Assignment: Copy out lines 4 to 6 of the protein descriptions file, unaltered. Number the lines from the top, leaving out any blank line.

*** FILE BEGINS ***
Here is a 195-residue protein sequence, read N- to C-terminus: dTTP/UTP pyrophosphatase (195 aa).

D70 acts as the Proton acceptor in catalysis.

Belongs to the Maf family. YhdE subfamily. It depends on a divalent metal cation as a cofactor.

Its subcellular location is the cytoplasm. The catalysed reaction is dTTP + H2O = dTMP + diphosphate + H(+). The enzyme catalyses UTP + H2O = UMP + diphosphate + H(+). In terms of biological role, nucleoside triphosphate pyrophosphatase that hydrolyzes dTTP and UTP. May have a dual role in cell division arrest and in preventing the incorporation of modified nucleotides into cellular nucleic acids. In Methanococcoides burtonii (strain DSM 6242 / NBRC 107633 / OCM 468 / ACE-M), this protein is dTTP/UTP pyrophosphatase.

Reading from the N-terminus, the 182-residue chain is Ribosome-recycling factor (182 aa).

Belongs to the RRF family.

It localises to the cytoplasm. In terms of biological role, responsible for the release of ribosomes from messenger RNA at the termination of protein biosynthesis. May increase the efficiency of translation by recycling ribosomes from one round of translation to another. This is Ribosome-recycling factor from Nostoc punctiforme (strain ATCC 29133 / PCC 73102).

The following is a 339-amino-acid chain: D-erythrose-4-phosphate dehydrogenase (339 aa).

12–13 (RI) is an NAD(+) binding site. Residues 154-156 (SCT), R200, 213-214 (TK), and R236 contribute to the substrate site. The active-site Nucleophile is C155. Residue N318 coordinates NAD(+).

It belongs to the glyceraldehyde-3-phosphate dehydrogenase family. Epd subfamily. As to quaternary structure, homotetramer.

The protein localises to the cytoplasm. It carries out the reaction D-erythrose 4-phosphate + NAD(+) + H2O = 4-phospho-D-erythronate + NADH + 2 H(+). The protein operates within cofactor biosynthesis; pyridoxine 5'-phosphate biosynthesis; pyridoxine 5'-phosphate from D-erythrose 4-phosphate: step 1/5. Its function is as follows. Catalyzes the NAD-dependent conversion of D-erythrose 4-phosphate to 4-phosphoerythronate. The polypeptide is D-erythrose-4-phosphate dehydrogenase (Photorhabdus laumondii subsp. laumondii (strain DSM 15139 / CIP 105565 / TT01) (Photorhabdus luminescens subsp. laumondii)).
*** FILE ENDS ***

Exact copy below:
Its subcellular location is the cytoplasm. The catalysed reaction is dTTP + H2O = dTMP + diphosphate + H(+). The enzyme catalyses UTP + H2O = UMP + diphosphate + H(+). In terms of biological role, nucleoside triphosphate pyrophosphatase that hydrolyzes dTTP and UTP. May have a dual role in cell division arrest and in preventing the incorporation of modified nucleotides into cellular nucleic acids. In Methanococcoides burtonii (strain DSM 6242 / NBRC 107633 / OCM 468 / ACE-M), this protein is dTTP/UTP pyrophosphatase.

Reading from the N-terminus, the 182-residue chain is Ribosome-recycling factor (182 aa).

Belongs to the RRF family.